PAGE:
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A century in the making: Kathryn Richards leads her family’s egg farm into the future

This is part of a series of profiles of young egg farmers. They are all young leaders taking part in Egg Farmers of Canada’s national young farmer program, an initiative designed to prepare the next generation of industry leaders.

Kathryn Richards

Red Deer, Alberta

As the fifth generation in her family to till the soil and tend to the land, Kathryn Richards is carrying forward a heritage of farming that spans a century. As a curious child collecting cracked eggs as part of her chores, she wasn’t sure if she wanted to stick with farming as she got older—but as an adult helping to run one of the oldest continuously running egg farms in Alberta, there’s no place she’d rather be.

An unexpected homecoming

Driven by a thirst for knowledge, Kathryn pursued a bachelor of science degree at the University of Alberta, specializing in crop science. While she initially veered towards pursuing horticulture, fate intervened when her father faced a health scare, calling her back to the farm to help. 

Rolling up her sleeves to get to work, Kathryn immersed herself in the intricacies of farm management and soon realized it was where she belonged after all. Today she works side by side with her parents, her 86-year-old grandfather who still drives the tractors, her uncle and a sister who pitches in seasonally.

Embracing change

At Fauna Farms, Kathryn and her family ushered in a new era of egg farming, embracing automated technologies and sustainable practices while transitioning to an enriched colony housing system. New evaporative coolers ensure optimal conditions within the barn while automated egg packers help streamline operations.

“Thanks to the coolers, the temperature of the barn has never gone above 23 degrees in the summer, even though it gets close to 40 degrees here sometimes,” says Kathryn. 

“One of the most exciting things is that technology has come to a point where the maintenance involved in running a barn is extremely low and there’s barely any physical labour left compared to when I was a kid. The birds are healthy and happy and the system we have currently works so well.”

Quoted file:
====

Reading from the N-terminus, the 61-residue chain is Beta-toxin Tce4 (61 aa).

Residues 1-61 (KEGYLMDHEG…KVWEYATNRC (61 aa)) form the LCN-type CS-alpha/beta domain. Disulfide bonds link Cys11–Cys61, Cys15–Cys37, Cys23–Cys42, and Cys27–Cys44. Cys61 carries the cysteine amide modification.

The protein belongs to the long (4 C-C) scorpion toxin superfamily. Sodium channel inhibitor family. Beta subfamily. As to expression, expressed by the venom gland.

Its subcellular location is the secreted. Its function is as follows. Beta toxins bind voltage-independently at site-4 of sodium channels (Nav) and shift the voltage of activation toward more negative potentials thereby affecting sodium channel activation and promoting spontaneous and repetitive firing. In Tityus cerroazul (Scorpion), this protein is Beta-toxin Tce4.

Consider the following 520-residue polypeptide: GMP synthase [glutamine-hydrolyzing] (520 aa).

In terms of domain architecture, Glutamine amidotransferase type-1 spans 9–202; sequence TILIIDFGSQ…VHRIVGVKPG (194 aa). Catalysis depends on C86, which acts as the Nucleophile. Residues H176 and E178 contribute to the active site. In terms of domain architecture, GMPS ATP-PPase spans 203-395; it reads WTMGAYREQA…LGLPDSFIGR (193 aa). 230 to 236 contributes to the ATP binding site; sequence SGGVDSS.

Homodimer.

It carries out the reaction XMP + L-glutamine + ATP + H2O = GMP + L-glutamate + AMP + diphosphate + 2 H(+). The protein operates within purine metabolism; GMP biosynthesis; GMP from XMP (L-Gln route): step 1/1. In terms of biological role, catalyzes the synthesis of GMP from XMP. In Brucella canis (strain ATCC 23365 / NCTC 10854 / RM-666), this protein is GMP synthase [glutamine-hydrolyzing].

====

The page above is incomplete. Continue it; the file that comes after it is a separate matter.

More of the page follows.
A passion for learning 

For Kathryn, farming isn’t just a job—it’s a vehicle for lifelong learning. “I love being part of a community that supports each other,” she says.  “And through my work as an ambassador with Egg Farmers of Alberta, I get to spread the word about the amazing things happening in our industry.”

As a newer farmer, Kathryn is looking forward to connecting with others in the egg industry through the national young farmer program. “It’s pretty awesome to have all those people with shared experiences in the same room, to network with and problem solve, and learn how different we are and yet how we are all alike,” she says. “It’s so nice to talk to people who understand what your life looks like.”

Nurturing future generations

Kathryn sees endless possibilities for the next generation. “I think my children, if they choose to pursue this, will have a very good life as egg farmers—it’s a very supportive industry and makes me very hopeful for the future,” she says.

“Eggs are one of the most environmentally friendly animal proteins that are also cost efficient for consumers—a very desirable product in this day and age. As we continue to educate the public about what we do and our intentions behind it, I believe we’ll create a very stable demand for eggs in the future.”